Wednesday, October 24, 2007

Thoughts on fire and sprawl

Watching the fires in Southern California is sobering. While we don't face the Santa Ana winds here in the Central Sierra, our forested areas and chaparral are, much like those to the south, fire-adapted ecosystems. Fires are a normal part of the ecology.

When we fill the forest and chaparral with scattered houses, creating the so-called "wildland-urban interface," we create a greater risk of the kind of destruction we're seeing down south this week.

We may not have the Santa Anas, but we can get some fast-moving fires of our own, like the Power Fire that burned in the North Fork Mokelumne canyon in 2004. That fire could have jumped Highway 88 and burned west into populated areas of the county with impunity had nature not intervened in the form of cold rain and wet snow. Let's all hope the south state gets that kind of break soon.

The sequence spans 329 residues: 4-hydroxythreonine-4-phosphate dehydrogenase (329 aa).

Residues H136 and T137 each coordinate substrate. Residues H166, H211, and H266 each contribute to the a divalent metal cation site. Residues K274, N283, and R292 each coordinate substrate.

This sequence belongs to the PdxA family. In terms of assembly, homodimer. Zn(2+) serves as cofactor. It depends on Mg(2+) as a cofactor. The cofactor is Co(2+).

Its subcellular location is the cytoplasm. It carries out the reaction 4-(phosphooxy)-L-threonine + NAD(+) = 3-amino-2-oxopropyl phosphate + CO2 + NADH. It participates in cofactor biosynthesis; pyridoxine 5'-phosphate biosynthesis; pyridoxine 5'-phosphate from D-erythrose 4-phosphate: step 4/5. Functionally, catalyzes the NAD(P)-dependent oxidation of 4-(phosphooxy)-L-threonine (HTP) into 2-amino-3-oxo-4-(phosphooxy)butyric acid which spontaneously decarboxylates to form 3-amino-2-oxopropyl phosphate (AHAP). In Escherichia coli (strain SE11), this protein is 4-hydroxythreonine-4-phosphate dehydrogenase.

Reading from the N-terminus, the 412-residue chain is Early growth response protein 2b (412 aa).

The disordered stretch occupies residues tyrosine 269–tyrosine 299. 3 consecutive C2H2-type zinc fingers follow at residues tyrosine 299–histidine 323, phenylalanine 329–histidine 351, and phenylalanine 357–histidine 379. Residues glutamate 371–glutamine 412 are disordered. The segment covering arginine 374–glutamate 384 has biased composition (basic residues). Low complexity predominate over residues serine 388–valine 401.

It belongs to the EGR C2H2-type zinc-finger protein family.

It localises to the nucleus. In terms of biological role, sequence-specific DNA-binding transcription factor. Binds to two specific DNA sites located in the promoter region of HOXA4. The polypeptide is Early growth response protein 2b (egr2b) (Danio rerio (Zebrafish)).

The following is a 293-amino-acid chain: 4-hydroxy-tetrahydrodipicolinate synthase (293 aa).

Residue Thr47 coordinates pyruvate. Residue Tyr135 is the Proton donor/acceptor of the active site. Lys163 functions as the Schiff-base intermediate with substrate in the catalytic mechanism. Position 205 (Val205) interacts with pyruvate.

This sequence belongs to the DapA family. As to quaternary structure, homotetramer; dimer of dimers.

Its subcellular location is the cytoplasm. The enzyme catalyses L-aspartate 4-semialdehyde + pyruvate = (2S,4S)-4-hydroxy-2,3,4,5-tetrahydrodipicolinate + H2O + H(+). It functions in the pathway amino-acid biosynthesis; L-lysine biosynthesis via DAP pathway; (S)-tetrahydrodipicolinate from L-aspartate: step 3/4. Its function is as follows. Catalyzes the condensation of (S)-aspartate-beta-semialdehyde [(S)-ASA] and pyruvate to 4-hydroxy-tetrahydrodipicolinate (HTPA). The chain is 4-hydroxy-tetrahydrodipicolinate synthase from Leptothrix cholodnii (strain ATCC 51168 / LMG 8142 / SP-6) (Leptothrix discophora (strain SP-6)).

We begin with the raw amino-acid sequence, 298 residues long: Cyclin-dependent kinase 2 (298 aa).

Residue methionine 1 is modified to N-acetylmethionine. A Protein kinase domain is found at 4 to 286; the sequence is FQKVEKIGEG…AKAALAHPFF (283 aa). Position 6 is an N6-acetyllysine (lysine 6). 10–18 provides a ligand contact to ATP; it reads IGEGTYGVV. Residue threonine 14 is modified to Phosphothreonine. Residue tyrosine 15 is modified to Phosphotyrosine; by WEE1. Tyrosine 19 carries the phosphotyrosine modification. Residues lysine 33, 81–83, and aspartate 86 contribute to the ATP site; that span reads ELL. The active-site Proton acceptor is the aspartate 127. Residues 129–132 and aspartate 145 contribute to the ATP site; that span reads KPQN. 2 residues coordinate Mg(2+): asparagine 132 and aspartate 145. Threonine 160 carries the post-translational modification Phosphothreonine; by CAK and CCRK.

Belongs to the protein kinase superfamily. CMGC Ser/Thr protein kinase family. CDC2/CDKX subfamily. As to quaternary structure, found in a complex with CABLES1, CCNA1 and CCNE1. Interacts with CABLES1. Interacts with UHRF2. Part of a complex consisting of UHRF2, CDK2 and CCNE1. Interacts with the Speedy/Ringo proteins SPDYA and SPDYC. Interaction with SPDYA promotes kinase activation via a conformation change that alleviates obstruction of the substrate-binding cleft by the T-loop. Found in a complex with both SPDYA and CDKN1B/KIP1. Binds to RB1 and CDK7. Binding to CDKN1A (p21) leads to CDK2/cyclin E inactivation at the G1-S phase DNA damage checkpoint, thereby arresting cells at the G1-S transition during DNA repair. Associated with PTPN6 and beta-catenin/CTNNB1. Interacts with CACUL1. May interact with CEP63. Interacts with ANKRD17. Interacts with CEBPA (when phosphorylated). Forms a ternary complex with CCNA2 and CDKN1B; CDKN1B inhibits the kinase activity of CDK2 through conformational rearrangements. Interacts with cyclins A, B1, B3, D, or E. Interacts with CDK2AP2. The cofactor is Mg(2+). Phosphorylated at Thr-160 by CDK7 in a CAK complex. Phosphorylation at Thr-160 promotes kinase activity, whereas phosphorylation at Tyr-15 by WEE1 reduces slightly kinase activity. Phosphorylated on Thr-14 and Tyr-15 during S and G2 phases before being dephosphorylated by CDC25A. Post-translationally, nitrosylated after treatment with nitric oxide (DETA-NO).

As Amador County updates its general plan, the county would do well to consider how to protect life and property through land use planning that takes the reality of fire into account.
It makes no sense from a fire protection point of view to encourage the development of more small parcels and homes in the county's rural areas. Compact, town-centered development is a much better way to address the human, environmental and economic cost of fire.

Excellent recommendations related to sprawl and fire are found in the latest publication from the Sierra Nevada Alliance, Dangerous Development: Wildfire and Rural Sprawl in the Sierra Nevada. Everyone who cares about land use planning in the Sierra and California should read this publication.

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